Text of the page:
Laval city council meets one last time before Nov. 7 elections
The Laval News
Martin C. Barry
As the Laval city council meeting on Oct. 5 was the last council session of Mayor Marc Demers’s administration before the municipal elections on Nov. 7, he opened the webcast meeting with comments on the eight years he spent as Laval’s highest-ranking elected official.
To serve and protect
“It was a privilege for me to serve and protect the citizens of Laval for 38 years,” said Demers, who was a Laval Police Department officer and investigator before entering politics in 2013, and who is not seeking another term in office.
“During the last eight years as mayor of the City of Laval, we made a commitment to put an end to disorder in 2013, and to restore pride to the employees and cities of the City of Laval to be living in Laval and to be associated with Laval.
“I can say mission accomplished,” added the mayor. “We said clearly that we were going to fight against corruption and collusion, while recovering sums of money that had been stolen.
“So, listen, we succeeded in recovering $50 million which was put back into service for the citizens of Laval from this collusion and corruption. That’s more than any other municipality in Quebec. And will be continuing negotiations and investigations to recover further sums of money.”
As regards integrity and transparency, Demers pointed out that the City of Laval was cited since 2013 by academics and experts in public administration as an outstanding example of good management among municipalities, to be emulated by other towns and cities.
He noted that under his administration, the Bureau d’intégrité et d’éthique de Laval (BIEL) was created to oversee governance and ethics issues, and that the City of Saint-Jérôme adopted the same model, while the City of Terrebonne joined Laval in a mutually-beneficial effort to seek improvements.
In addition, he said, the Secretariat for Governance was put in place to lend support to community organizations, and budgets were increased at the municipal ombudsman’s and the municipal auditor general’s offices, while their mandates were also expanded.
It was also during Mayor Marc Demers’ two terms in office that funds were allotted to facilitate the webcasting of the City of Laval’s monthly council meetings live over the Internet. Past meetings are also available in an online archive.
All in all, the mayor maintained that his administration succeeded in raising the City of Laval’s credibility in the eyes of the federal and provincial governments, which paid off in the form of a greater number of subsidies and grants from Ottawa and Quebec than Laval had ever received before.
Thanks city employees
“That was based on the work we did, but also the work of our employees, the professional presentations that were submitted to the provincial and federal governments. This credibility was transformed into several advantages for our citizens.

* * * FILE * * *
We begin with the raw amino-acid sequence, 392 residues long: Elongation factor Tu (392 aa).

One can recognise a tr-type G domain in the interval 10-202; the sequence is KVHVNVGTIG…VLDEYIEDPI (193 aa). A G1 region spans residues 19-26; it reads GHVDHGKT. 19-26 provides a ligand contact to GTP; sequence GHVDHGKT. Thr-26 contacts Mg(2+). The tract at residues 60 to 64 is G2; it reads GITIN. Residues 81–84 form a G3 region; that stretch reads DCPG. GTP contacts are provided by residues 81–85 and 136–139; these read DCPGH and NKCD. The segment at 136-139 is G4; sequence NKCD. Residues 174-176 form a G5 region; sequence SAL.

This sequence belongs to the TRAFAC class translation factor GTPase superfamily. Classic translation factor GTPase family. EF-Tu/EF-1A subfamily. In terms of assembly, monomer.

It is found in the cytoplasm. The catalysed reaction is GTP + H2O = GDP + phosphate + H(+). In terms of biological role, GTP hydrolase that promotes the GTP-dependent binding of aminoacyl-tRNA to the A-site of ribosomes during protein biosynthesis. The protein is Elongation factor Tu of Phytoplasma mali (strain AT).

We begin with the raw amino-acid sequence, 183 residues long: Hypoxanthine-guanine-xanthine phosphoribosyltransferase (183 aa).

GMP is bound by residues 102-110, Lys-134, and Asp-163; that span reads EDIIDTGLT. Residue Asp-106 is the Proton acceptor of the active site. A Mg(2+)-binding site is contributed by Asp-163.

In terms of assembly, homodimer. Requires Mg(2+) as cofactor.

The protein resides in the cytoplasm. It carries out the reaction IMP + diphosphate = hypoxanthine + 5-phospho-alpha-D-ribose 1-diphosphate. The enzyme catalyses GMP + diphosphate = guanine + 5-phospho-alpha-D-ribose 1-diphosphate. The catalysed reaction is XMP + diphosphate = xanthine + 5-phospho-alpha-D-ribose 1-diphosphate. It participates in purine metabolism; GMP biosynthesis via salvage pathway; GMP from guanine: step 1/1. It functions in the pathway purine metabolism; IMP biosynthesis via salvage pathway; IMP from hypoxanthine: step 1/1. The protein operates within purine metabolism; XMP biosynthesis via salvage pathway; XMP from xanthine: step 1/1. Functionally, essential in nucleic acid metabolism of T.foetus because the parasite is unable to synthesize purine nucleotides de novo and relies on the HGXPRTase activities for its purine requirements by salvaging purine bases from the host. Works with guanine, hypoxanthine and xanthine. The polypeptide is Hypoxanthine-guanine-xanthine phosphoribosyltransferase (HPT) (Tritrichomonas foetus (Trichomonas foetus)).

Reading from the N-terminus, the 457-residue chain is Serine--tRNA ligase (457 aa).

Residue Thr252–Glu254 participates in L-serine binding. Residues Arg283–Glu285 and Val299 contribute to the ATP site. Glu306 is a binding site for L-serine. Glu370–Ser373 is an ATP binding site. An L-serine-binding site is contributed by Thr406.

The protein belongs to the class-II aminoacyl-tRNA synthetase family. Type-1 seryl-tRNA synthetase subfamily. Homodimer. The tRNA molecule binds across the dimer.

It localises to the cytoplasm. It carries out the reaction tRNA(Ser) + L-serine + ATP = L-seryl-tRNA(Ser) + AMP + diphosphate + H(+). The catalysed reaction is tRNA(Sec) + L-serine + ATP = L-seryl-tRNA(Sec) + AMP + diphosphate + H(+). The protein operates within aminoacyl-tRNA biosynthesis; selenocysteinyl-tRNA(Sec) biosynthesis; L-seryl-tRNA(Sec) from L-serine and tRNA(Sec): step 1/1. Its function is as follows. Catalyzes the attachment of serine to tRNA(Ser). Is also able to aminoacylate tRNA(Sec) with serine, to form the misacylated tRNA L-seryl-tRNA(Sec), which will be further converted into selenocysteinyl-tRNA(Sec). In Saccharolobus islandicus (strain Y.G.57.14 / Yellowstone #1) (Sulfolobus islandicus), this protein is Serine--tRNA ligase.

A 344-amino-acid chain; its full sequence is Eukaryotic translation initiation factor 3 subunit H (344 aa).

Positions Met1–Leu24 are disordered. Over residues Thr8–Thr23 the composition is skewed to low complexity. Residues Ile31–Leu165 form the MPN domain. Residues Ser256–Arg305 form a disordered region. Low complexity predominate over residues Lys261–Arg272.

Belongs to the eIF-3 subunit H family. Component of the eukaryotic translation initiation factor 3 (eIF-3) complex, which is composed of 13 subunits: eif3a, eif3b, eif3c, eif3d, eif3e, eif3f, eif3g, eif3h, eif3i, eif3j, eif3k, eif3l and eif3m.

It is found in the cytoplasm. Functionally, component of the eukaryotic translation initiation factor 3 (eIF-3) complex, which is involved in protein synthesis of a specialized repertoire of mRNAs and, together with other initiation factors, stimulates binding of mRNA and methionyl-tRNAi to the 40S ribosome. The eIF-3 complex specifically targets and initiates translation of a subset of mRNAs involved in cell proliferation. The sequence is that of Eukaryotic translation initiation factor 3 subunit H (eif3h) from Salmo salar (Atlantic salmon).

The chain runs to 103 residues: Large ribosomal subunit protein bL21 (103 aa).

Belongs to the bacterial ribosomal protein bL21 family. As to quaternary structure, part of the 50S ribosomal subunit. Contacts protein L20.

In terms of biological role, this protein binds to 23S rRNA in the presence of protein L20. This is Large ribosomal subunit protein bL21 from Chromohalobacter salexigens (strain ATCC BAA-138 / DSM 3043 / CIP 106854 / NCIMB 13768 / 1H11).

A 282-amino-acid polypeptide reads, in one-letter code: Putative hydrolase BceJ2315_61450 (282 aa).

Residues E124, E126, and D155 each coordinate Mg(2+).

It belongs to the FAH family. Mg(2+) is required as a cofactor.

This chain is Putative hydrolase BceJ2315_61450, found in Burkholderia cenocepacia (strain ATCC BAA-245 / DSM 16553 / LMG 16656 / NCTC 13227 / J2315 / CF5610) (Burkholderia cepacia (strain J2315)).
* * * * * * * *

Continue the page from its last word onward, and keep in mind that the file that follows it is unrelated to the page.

“The economy of Laval is, according to economists at Mouvement Desjardins, the best economy and the best-positioned of all the administrative regions of Quebec. And the year 2022 will be, according to them, spectacular. This solid base gives us the best credit rating of all the cities in Quebec, which allows us to obtain advantageous interest rates on loans the city makes.”
With all these advantages, Demers claimed his administration was able to keep property taxes in Laval among the lowest of the 10 largest cities in Quebec and below the prevailing rate of inflation since 2013, going so far as to freeze taxes in 2020.
“I am leaving to the next leaders a city of the 21st century, which is heading in the right direction,” Demers said finally, after listing several other of his administration’s accomplishments.
“I am very proud to say mission accomplished. We put an end to disorder. The City of Laval has a credibility as it didn’t have for several decades, and the citizens are at the root for most of the decisions and orientations that we take.”
During a segment of the meeting for tabling of residents’ petitions, Marc-Aurèle-Fortin city councillor (and official opposition leader) Michel Trottier deposited a petition signed by 650 people in disagreement with plans by the city to refurbish the Berge aux Quatre Vents riverside park in Laval-Ouest. According to Trottier, the signers are not concerned about the city’s plans to broaden access to the park, but rather the lack of public consultation.
Homage to Gilbert Dumas
Among the current city councillors not seeking a new mandate in the upcoming elections are Aram Elagoz (Renaud), Daniel Hébert (Marigot) and Virginie Dufour (Sainte-Rose). Both Dufour and Michel Trottier took time to pay homage to former city councillor for Marc-Aurèle-Fortin Gilbert Dumas, who passed away suddenly in 2019.
“He was a classy guy,” said Trottier, who won the seat in the by-election that took place to fill the seat after Dumas’ departure. “I miss him a lot,” said Dufour, while adding that Dumas provided her with advice and guidance when she first decided to enter municipal politics.